Aus­tralo­p­ithe­cus, which means south­ern ape”, was actu­al­ly an upright-walk­ing hominid with human-like teeth and hands. Its main ape-like fea­tures were a small brain, flat­tened nose region and for­ward-pro­ject­ing jaws. Dif­fer­ent species of this genus pop­u­lat­ed the east­ern and south­ern parts of Africa between 4-mil­lion and 2-mil­lion years ago.

One genus, many species

There were many dif­fer­ent species of the Aus­tralo­p­ithe­cus genus. More fos­sils of Aus­tralo­p­ithe­cus africanus, which lived between 3-mil­lion and 2-mil­lion years ago, have been found at the Cra­dle of Humankind than any oth­er hominid species.

Australopithecus Image2

An artist’s impres­sion of Aus­tralo­p­ithe­cus

The first adult spec­i­men of an Aus­tralopethi­cus was dis­cov­ered in 1936 at Sterk­fontein by palaeon­tol­o­gist and direc­tor of the Trans­vaal Muse­um, Dr Robert Broom.

Sts 5 (Mrs Ples), which he dis­cov­ered in 1947, and many oth­er spec­i­mens found in Sterk­fontein Mem­ber 4, also belong to this species. These include the less­er known cra­nial spec­i­mens Sts 17 and Sts 52, and a par­tial skele­ton, Sts 14, found in 1947, which had a com­plete pelvis that affirmed that Aus­tralo­p­ithe­cus was bipedal, or walked upright.

But there are oth­er aus­tralo­p­ithecines dis­cov­ered at the Sterk­fontein Caves and at Maka­pans Val­ley, about 300 km (480 mi) from Sterk­fontein, near Mokopane in Limpopo Province, which may not be Aus­tralo­p­ithe­cus africanus. These include sev­er­al spec­i­mens, such as Stw 252, and Sts 71, dis­cov­ered by Broom and his col­league, John Robin­son, in 1947.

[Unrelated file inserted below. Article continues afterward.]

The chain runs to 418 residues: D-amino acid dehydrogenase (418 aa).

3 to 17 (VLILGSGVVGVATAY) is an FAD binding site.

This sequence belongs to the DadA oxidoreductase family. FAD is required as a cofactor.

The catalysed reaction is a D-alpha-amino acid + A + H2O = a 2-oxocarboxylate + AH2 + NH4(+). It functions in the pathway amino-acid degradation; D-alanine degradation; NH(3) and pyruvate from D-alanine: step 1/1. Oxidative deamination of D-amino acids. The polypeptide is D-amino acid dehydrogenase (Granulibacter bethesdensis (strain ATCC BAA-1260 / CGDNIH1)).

Palaeoan­thro­pol­o­gist Pro­fes­sor Ron Clarke has argued that Stw 252 appears very dif­fer­ent from Aus­tralo­p­ithe­cus africanus in that it has much larg­er teeth, a flat­ter upper face, a thin­ner brow region and a dif­fer­ent­ly shaped brain­case. He observed the same fea­tures in Sts 71, and sug­gest­ed these, plus some oth­er large-toothed hominids from Sterk­fontein and the Maka­pans Val­ley, rep­re­sent anoth­er Aus­tralo­p­ithe­cus which lived at the same time as Aus­tralo­p­ithe­cus africanus. This sec­ond species is yet to be named.

Lit­tle Foot”, which is still being exca­vat­ed from Sterk­fontein Mem­ber 2, is one of the old­est aus­tralo­p­ithecines ever found, dat­ing to between 4.1-million and 3.3-million years old, accord­ing to palaeo­mag­net­ic evi­dence and cos­mo­genic iso­tope dat­ing. The species to which the skele­ton belongs will only be deter­mined when it has been com­plete­ly extract­ed from the rock in which it lies embed­ded. Oth­er hominid remains dat­ing to a sim­i­lar time have also been recov­ered from the Jacov­ec Cav­ern at Sterkfontein.

Aus­tralo­p­ithe­cus has also been found at Maka­pans Val­ley in South Africa’s Limpopo Province, which is part of the Cra­dle of Humankind World Her­itage Site. Remains of oth­er ear­ly species of Aus­tralo­p­ithe­cus have been found in East Africa.

Aus­tralo­p­ithe­cus afaren­sis, which lived between 3.6-million and 3-mil­lion years ago, has been found at Lae­toli in Tan­za­nia, where foot­print trails of Aus­tralo­p­ithe­cus were uncov­ered in 1978, and at Hadar in Ethiopia, includ­ing the famous Lucy skele­ton dis­cov­ered in 1973. Aus­tralo­p­ithe­cus ana­men­sis, found in Kenya, is the most ape-like and old­est of the aus­tralo­p­ithecines, dat­ing to between 4.2-million and 3.9-million years ago.

The Taung Child

One Sat­ur­day in 1924, a young sci­en­tist, Dr Ray­mond Dart, an

Aus­tralian by birth who stud­ied in Eng­land and had come out to South Africa as head of the Uni­ver­si­ty of the Witwatersrand’s Depart­ment of Anato­my, received two large wood­en box­es con­tain­ing fos­sils at the door of his house, just as he was prepar­ing to attend a wedding.

Taung Child

Fos­sil of the Taung child